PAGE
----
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Probate for Those Living Abroad

By: J.A.J Aaronson - Updated: 18 Mar 2013 | comments*Discuss
Probate Abroad Uk Citizen Foreign

Applying for probate is one of the most pressing tasks that must be completed following a death. If the deceased individual has named an executor in their will then it is this person who will be required to apply for probate; if not a close relative or other relevant person can apply for Letters of Administration which allow them to administer the estate of the deceased individual.

The process of applying for probate can be complicated when the deceased lived in the UK, but there are extra steps that must be completed when the individual in question lived abroad.

Excepted Estates

In the majority of cases, the estate of an individual who has lived and died will be counted as an ‘excepted estate’. The estates of some British citizens are also deemed to be excepted if they are of a certain value. Essentially, an excepted estate is an estate on which no Inheritance Tax is payable and on which full tax accounts are not required to be delivered to the Inland Revenue.

In order to be considered ‘excepted’, the estate of an individual who lived abroad must meet certain conditions: the individual in question must have died on or after 6th April 2002; any assets attributed to the deceased and held in the UK must consist only of money in a bank or building society, stocks and shares or cash; and these assets must have a total value of no more than £100,000 if the individual died 6th April 2002 and 31st August 2006, or £150,000 if they died on or after 1st September 2006.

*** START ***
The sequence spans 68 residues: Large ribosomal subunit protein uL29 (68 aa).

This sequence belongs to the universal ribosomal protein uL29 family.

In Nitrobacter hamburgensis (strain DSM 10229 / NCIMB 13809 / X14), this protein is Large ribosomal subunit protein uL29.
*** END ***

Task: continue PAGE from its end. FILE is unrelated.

In order to obtain probate for individuals whose estates meet these criteria you must fill in the form named IHT207, which you can get from the Inland Revenue website. However, this form only applies to individuals who were not born and have never lived in the UK, who did not make any gifts from the UK-based assets within the seven years before their death, and who were not receiving any benefit from assets held in trust in which the trustees were domiciled in the UK. In these cases, you will require the form IHT200.


In filling out IHT207 you will be required to answer a series of yes or no questions regarding the residential and financial status of the deceased individual, along with information about their address and occupation. Furthermore, you will need to fill in a section that values the deceased persons assets in the UK. This will require you to know the value of the cash and stocks and shares owned by the deceased, along with the balance of any bank or building society accounts, and the total value of any debts owed by the deceased to a UK-based creditor.

The information that you will require in order to fill in the form and thus apply for a Grant of Probate can sometimes be acquired by looking through the accounts or bank statements of the deceased individual, but often you will need to get information directly from financial institutions with which the individual had dealings. In these instances you will need to present a death certificate and proof that you are the relevant individual (this could be a copy of the will if you are the named executor). For this reason, it is always worth trying to acquire several copies of the death certificate.

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